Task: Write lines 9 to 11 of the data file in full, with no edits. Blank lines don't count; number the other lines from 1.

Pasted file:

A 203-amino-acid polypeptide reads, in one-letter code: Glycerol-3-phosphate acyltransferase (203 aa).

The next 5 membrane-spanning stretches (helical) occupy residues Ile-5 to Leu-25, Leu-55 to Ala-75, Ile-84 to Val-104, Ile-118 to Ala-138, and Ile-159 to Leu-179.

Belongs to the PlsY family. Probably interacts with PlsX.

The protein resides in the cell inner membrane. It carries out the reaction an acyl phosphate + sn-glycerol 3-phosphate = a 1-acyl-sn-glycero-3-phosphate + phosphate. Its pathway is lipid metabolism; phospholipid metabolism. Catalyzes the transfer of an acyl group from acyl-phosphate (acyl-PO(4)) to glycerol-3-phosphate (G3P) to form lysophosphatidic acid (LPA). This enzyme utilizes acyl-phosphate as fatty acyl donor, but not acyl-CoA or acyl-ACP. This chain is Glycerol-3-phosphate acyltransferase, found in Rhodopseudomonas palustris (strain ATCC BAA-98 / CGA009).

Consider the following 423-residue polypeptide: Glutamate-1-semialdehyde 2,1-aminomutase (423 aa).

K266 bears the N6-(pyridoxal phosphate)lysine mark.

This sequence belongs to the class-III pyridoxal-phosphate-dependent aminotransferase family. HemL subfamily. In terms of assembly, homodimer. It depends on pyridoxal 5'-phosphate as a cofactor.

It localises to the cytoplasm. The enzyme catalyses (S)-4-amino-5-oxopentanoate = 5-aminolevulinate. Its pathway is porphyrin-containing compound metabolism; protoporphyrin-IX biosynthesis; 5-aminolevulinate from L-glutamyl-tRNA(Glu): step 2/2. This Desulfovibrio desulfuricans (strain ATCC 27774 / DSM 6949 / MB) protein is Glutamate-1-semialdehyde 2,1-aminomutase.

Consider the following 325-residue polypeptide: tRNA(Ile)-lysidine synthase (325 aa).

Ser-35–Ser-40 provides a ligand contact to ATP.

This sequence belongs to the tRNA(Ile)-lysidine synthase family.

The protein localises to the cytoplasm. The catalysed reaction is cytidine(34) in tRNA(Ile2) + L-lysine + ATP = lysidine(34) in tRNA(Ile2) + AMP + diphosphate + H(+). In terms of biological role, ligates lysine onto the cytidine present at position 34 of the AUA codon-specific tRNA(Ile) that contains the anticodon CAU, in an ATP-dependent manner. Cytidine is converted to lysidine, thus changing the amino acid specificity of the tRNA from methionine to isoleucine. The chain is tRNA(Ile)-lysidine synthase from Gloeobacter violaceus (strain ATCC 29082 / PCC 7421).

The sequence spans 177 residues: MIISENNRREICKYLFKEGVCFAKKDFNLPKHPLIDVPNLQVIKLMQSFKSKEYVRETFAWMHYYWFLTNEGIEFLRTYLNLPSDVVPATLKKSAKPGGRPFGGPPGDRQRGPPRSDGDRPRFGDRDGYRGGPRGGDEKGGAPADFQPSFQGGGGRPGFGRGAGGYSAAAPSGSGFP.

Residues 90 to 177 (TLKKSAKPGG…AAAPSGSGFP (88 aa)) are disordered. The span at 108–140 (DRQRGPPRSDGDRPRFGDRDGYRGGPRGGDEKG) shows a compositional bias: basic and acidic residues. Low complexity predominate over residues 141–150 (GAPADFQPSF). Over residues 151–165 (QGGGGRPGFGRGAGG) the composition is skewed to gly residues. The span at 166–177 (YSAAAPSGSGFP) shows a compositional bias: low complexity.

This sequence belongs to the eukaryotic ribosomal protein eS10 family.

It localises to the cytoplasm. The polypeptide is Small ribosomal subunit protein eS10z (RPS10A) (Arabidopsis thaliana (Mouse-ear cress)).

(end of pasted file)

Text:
Consider the following 325-residue polypeptide: tRNA(Ile)-lysidine synthase (325 aa).

Ser-35–Ser-40 provides a ligand contact to ATP.

This sequence belongs to the tRNA(Ile)-lysidine synthase family.